Indian-Canadian filmmaker Deepa Mehta presented her latest work, Funny Boy, today Friday, October 29th, 2021, at the Valladolid International Film Festival. It is the adaptation of the novel of the same name by Shyam Selvadurai, a book published almost three decades ago that, as she explained, is well known in Sri Lanka, where it is set.
It was the author himself who proposed the film version to the director: “A couple of years ago I received a script from him, a proposal to take it to the big screen. 28 years after having read the book, she reviewed the plot: “I realised that this story has not gone out of fashion, because it is a story about prejudice, about discrimination and about the dividing lines that we establish between us because of race, religion, caste, ethnic difference…. And I found it to be a very inspiring and interesting proposition.”
At the press conference Mehta was accompanied by the film’s producer, David Hamilton, who was also moved by the social significance of the text to support the project: “What I look for as a producer are themes that have meaning, that also help to inform the public, and in this case we find a theme that is still relevant, it is of current relevance. It is set in a certain period and conflict, but that conflict has not ended today.”
The Gap Remains
Indeed, the dividing lines mentioned by the filmmaker are neither so old nor so different in any part of the world. Where you may not be questioned because of your sexual orientation, you may be discriminated against because of the colour of your skin. Sri Lanka was going through a delicate time in the 1970s and 1980s, on the verge of a civil war that finally broke out in 1983 and lasted until 2009, and where homosexual relations were (and still are) forbidden. Its protagonists have been able to see it for themselves.
Brandon Ingram and Rehan Mudannayake, who were present with Deepa Mehta at the public appearance, spoke of their experience. Ingram was explicit: “I play the character of Arjie, who is 17 years old, and I myself at that age had a similar conflict with regard to recognising my sexual identity, gaining acceptance, and so on. I’ve appreciated the differences between myself and the character, who is much more open than I was to accepting his identity. In a way, playing the role has been a therapeutic process for me.”
For Mudannayake, the journey has been essentially cinematic: “It has been a truly amazing experience and I am very grateful to Deepa for having me along. I was more terrified at the beginning, but thanks to Deepa’s guidance I was able to develop the carácter.”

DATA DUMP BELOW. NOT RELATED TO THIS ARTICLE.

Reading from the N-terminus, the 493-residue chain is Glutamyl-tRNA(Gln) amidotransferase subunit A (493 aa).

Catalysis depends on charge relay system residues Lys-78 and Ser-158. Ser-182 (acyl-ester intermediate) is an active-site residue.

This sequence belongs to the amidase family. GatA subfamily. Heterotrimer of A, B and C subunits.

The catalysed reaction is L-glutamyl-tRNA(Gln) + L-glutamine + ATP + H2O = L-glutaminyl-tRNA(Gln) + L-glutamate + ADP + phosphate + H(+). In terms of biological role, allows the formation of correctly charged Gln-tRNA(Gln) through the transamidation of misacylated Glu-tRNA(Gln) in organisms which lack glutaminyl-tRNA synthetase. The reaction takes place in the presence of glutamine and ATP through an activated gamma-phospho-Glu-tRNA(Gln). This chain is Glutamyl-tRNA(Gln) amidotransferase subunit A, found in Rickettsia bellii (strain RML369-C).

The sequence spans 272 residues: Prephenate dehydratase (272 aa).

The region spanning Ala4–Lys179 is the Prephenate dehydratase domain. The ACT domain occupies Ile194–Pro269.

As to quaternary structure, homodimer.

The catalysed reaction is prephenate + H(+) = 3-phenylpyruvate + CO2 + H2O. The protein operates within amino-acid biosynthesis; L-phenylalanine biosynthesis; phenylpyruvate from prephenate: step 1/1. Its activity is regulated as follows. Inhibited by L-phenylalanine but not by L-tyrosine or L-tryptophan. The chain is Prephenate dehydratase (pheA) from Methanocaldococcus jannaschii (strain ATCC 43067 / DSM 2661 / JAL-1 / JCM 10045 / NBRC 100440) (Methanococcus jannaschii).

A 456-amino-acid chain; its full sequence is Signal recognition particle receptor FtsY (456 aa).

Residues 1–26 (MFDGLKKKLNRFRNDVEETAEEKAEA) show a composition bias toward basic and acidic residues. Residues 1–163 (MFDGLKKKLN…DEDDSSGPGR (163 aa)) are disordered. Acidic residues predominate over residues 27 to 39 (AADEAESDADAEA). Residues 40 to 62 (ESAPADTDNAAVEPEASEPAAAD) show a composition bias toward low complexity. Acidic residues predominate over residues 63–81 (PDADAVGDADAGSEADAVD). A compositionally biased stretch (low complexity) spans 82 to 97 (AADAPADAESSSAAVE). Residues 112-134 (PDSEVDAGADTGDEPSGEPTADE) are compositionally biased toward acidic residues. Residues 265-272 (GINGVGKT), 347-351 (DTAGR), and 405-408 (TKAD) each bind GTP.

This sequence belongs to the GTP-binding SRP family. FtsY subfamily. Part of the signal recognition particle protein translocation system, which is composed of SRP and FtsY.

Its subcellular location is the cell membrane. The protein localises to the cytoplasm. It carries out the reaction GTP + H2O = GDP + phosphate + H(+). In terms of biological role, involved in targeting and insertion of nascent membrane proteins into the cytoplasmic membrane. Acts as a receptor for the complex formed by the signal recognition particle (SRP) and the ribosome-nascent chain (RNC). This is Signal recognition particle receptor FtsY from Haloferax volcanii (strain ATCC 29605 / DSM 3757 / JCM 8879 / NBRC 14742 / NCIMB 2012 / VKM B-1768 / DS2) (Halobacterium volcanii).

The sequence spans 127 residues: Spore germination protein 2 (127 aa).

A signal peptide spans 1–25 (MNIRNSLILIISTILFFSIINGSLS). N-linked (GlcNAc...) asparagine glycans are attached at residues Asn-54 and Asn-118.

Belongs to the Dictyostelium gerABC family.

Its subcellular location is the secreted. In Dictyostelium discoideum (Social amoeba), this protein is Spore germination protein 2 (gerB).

The film has a small Spanish part: the editing. The prestigious Teresa Font, who has already been at this Seminci accompanying the director of another of ‘her’ films, Pan de Limón con Semillas de Amapola [Lemon bread with Poppy Seeds], received a call from Deepa Mehta to take charge of editing the film. “Actually, the first person who called me was Javier Angulo [Seminci Director], because they were trying to reach me and asked for my phone number. Then Deepa herself called me,” he said.
Faced with the difficulties due to Font’s workload, the director travelled to Madrid. Teresa Font’s assessment couldn’t be more positive: “It’s been very exciting because of what a relationship with people from very different cultures can mean, and also with someone like Deepa Mehta. She stayed by my side editing, because there were some difficult things with passages in Hindi or Tamil. She also watched my reactions a lot, and she would discuss with me some ideas she had about the time jumps in the film.”
An Uncertain Path
The film has had a somewhat strange run, largely due to the impositions of the pandemic. In Sri Lanka the screenings have been more like technical screenings with audiences related to the film and their guests and, as Ingram pointed out, on television and even computer screens. The stars will be seen on the big screen for the first time in Valladolid. “It’s very important that the films are seen first and foremost by the people from the towns where they are set,” said the director.
On the other hand, it has already been distributed on Netflix, and this beginning may be a conditioning factor for its subsequent commercial run. Hamilton, however, was hopeful: “The problem here is that where the film is released on platforms there is no longer cinema distribution, so we are hopeful that screening in areas like this festival can spread to other places, because it hasn’t yet been screened in Europe.”
The film, which closes the Film Festival and is not in competition (Mehta is chairing this year’s International Jury), is, however, eligible for another of the 66th edition’s awards, the Rainbow Spike. “Ah, yes!” exclaimed the filmmaker when she heard the news at the press conference. “I didn’t know that. I hope we win it!”
Funny Boy will be screened this Saturday 30th October 2021 at Carrión Theatre at 12.00h and 22.00h, and at Calderón Theatre at 19.00h during the closing gala of the 66th edition of Seminci.